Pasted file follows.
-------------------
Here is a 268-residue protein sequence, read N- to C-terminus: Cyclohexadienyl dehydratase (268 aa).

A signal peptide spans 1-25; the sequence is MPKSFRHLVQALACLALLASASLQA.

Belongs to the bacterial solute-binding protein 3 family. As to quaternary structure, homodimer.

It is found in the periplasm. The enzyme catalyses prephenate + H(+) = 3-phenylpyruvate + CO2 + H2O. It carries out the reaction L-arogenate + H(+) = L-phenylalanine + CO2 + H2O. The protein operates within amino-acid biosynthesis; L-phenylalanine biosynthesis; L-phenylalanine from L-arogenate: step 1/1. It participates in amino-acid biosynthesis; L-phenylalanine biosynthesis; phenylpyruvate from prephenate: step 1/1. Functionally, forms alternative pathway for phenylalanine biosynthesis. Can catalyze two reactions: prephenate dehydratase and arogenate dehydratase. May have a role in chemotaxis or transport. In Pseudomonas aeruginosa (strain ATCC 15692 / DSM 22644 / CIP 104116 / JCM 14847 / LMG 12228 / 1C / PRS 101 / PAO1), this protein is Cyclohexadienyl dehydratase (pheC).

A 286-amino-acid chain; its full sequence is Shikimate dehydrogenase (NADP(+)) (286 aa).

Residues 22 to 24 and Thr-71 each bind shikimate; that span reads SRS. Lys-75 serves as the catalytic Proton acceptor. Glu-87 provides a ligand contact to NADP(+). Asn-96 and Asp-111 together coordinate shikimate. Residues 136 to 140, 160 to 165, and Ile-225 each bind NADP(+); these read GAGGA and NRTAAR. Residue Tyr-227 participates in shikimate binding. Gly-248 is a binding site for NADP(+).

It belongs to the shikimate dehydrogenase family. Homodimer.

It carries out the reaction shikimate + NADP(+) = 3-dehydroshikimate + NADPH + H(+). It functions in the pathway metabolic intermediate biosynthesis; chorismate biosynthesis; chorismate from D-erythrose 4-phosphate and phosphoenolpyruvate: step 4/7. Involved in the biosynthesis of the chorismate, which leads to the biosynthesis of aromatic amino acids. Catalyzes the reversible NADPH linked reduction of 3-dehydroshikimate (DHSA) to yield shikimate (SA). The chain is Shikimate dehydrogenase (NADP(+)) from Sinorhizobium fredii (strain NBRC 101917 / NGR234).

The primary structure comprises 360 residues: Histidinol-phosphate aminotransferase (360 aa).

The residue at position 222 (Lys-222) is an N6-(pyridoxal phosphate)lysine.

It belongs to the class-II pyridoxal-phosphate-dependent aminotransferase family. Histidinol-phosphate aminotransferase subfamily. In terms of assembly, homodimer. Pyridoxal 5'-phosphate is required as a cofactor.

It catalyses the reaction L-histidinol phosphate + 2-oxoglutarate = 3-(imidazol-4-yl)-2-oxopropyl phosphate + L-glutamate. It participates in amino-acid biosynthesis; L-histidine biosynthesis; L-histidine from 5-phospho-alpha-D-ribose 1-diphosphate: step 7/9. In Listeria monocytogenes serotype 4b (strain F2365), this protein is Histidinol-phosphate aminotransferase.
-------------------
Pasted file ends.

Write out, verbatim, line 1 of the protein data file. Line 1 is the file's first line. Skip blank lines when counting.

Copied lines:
Here is a 268-residue protein sequence, read N- to C-terminus: Cyclohexadienyl dehydratase (268 aa).